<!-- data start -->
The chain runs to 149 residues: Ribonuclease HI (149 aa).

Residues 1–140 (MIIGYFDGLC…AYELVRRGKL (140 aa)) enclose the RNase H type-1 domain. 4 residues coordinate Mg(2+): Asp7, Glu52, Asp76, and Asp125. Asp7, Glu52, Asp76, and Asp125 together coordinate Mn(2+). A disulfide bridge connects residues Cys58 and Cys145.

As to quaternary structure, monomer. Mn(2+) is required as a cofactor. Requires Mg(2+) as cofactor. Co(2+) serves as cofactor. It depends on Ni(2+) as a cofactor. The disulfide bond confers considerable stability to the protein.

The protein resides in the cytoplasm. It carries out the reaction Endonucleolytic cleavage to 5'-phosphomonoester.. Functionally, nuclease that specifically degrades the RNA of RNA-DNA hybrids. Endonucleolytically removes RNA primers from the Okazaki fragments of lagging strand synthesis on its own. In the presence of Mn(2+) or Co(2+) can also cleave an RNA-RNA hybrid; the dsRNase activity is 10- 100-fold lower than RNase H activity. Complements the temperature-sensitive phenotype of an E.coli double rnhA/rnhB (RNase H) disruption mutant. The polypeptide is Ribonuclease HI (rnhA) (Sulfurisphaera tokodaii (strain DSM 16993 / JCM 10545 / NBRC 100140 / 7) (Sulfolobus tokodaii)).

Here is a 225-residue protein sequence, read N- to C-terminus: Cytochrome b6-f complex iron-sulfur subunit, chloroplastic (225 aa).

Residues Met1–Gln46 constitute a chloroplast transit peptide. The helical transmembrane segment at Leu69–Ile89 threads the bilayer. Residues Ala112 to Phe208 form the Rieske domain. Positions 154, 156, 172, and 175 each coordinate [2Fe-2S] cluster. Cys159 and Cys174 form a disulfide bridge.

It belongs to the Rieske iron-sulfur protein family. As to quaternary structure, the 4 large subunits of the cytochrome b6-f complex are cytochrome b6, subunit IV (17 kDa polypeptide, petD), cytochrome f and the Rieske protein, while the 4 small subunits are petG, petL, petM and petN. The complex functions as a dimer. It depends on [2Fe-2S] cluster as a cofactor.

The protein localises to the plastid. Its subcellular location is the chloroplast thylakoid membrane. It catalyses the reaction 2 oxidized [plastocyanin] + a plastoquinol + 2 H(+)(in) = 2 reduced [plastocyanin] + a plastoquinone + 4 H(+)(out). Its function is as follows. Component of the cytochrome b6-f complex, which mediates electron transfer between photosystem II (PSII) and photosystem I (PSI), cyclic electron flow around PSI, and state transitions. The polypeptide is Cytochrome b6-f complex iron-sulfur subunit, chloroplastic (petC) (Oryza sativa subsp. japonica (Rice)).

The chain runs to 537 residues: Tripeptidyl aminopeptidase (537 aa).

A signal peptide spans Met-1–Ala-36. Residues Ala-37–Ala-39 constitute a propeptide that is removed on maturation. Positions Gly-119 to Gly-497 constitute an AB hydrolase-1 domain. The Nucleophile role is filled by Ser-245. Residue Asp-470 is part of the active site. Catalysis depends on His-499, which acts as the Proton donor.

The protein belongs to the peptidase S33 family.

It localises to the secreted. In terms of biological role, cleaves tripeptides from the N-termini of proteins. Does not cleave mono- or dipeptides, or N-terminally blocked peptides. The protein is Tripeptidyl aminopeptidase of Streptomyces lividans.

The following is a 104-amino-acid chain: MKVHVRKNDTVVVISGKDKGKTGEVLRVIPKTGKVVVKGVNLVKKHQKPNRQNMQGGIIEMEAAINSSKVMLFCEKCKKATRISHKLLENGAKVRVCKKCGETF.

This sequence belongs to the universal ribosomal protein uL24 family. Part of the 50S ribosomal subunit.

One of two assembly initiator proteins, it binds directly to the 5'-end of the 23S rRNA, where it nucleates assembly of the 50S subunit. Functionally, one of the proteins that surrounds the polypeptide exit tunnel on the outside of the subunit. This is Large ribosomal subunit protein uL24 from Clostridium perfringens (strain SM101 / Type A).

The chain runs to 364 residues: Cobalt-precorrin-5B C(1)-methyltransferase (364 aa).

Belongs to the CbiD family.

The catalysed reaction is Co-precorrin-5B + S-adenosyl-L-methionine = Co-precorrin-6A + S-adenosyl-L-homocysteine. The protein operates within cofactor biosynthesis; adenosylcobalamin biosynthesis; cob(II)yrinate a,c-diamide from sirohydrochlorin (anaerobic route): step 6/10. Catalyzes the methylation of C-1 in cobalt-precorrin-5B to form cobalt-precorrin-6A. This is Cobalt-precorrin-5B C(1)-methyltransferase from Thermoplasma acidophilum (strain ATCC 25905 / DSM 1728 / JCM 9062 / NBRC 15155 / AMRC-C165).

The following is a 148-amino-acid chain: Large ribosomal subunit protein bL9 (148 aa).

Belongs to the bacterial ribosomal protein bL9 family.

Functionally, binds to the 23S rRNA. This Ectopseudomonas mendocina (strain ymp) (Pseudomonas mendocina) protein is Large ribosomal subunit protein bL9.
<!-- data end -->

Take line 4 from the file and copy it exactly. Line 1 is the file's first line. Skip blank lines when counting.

The protein resides in the cytoplasm. It carries out the reaction Endonucleolytic cleavage to 5'-phosphomonoester.. Functionally, nuclease that specifically degrades the RNA of RNA-DNA hybrids. Endonucleolytically removes RNA primers from the Okazaki fragments of lagging strand synthesis on its own. In the presence of Mn(2+) or Co(2+) can also cleave an RNA-RNA hybrid; the dsRNase activity is 10- 100-fold lower than RNase H activity. Complements the temperature-sensitive phenotype of an E.coli double rnhA/rnhB (RNase H) disruption mutant. The polypeptide is Ribonuclease HI (rnhA) (Sulfurisphaera tokodaii (strain DSM 16993 / JCM 10545 / NBRC 100140 / 7) (Sulfolobus tokodaii)).